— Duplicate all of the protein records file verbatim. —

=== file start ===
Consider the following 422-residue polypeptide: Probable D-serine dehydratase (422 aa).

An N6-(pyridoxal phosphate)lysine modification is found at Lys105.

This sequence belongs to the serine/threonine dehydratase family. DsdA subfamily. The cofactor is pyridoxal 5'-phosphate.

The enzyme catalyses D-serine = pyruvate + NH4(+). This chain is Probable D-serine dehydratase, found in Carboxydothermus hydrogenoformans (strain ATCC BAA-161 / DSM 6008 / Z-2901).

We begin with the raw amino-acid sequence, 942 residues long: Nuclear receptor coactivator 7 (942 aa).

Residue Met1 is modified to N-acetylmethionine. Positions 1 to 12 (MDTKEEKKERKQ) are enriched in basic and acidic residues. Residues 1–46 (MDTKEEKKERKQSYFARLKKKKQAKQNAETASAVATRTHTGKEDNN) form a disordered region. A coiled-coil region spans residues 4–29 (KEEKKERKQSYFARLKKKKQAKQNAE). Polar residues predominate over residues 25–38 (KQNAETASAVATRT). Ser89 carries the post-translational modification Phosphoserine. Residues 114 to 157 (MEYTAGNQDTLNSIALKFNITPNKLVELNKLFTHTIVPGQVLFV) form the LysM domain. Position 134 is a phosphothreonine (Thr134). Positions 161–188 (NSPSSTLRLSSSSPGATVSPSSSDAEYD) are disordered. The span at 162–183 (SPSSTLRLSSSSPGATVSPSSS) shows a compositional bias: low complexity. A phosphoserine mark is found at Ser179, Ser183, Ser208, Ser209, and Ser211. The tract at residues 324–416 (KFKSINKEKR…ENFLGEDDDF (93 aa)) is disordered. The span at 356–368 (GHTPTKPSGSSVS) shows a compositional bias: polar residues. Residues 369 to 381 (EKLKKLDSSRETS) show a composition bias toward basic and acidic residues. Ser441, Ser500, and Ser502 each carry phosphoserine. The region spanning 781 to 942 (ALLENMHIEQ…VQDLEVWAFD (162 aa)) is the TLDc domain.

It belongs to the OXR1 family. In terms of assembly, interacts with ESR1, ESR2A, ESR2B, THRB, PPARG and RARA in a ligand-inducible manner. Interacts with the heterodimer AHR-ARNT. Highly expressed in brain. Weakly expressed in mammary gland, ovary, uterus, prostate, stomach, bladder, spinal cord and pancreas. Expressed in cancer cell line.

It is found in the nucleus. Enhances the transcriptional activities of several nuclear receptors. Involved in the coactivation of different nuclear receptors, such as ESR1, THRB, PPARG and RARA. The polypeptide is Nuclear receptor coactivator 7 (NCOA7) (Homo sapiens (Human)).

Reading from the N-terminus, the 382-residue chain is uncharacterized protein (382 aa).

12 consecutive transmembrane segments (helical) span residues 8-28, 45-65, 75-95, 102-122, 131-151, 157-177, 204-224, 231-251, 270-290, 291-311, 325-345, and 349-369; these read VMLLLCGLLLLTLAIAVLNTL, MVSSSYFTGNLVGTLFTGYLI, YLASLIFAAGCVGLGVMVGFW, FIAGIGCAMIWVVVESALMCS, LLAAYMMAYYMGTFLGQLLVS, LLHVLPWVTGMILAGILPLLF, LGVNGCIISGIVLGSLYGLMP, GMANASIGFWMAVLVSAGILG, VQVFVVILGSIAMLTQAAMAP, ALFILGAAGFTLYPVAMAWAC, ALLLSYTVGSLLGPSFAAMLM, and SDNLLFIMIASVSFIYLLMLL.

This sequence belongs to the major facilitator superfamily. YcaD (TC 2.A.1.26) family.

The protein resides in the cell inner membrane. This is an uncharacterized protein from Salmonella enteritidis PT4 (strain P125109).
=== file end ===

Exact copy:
Consider the following 422-residue polypeptide: Probable D-serine dehydratase (422 aa).

An N6-(pyridoxal phosphate)lysine modification is found at Lys105.

This sequence belongs to the serine/threonine dehydratase family. DsdA subfamily. The cofactor is pyridoxal 5'-phosphate.

The enzyme catalyses D-serine = pyruvate + NH4(+). This chain is Probable D-serine dehydratase, found in Carboxydothermus hydrogenoformans (strain ATCC BAA-161 / DSM 6008 / Z-2901).

We begin with the raw amino-acid sequence, 942 residues long: Nuclear receptor coactivator 7 (942 aa).

Residue Met1 is modified to N-acetylmethionine. Positions 1 to 12 (MDTKEEKKERKQ) are enriched in basic and acidic residues. Residues 1–46 (MDTKEEKKERKQSYFARLKKKKQAKQNAETASAVATRTHTGKEDNN) form a disordered region. A coiled-coil region spans residues 4–29 (KEEKKERKQSYFARLKKKKQAKQNAE). Polar residues predominate over residues 25–38 (KQNAETASAVATRT). Ser89 carries the post-translational modification Phosphoserine. Residues 114 to 157 (MEYTAGNQDTLNSIALKFNITPNKLVELNKLFTHTIVPGQVLFV) form the LysM domain. Position 134 is a phosphothreonine (Thr134). Positions 161–188 (NSPSSTLRLSSSSPGATVSPSSSDAEYD) are disordered. The span at 162–183 (SPSSTLRLSSSSPGATVSPSSS) shows a compositional bias: low complexity. A phosphoserine mark is found at Ser179, Ser183, Ser208, Ser209, and Ser211. The tract at residues 324–416 (KFKSINKEKR…ENFLGEDDDF (93 aa)) is disordered. The span at 356–368 (GHTPTKPSGSSVS) shows a compositional bias: polar residues. Residues 369 to 381 (EKLKKLDSSRETS) show a composition bias toward basic and acidic residues. Ser441, Ser500, and Ser502 each carry phosphoserine. The region spanning 781 to 942 (ALLENMHIEQ…VQDLEVWAFD (162 aa)) is the TLDc domain.

It belongs to the OXR1 family. In terms of assembly, interacts with ESR1, ESR2A, ESR2B, THRB, PPARG and RARA in a ligand-inducible manner. Interacts with the heterodimer AHR-ARNT. Highly expressed in brain. Weakly expressed in mammary gland, ovary, uterus, prostate, stomach, bladder, spinal cord and pancreas. Expressed in cancer cell line.

It is found in the nucleus. Enhances the transcriptional activities of several nuclear receptors. Involved in the coactivation of different nuclear receptors, such as ESR1, THRB, PPARG and RARA. The polypeptide is Nuclear receptor coactivator 7 (NCOA7) (Homo sapiens (Human)).

Reading from the N-terminus, the 382-residue chain is uncharacterized protein (382 aa).

12 consecutive transmembrane segments (helical) span residues 8-28, 45-65, 75-95, 102-122, 131-151, 157-177, 204-224, 231-251, 270-290, 291-311, 325-345, and 349-369; these read VMLLLCGLLLLTLAIAVLNTL, MVSSSYFTGNLVGTLFTGYLI, YLASLIFAAGCVGLGVMVGFW, FIAGIGCAMIWVVVESALMCS, LLAAYMMAYYMGTFLGQLLVS, LLHVLPWVTGMILAGILPLLF, LGVNGCIISGIVLGSLYGLMP, GMANASIGFWMAVLVSAGILG, VQVFVVILGSIAMLTQAAMAP, ALFILGAAGFTLYPVAMAWAC, ALLLSYTVGSLLGPSFAAMLM, and SDNLLFIMIASVSFIYLLMLL.

This sequence belongs to the major facilitator superfamily. YcaD (TC 2.A.1.26) family.

The protein resides in the cell inner membrane. This is an uncharacterized protein from Salmonella enteritidis PT4 (strain P125109).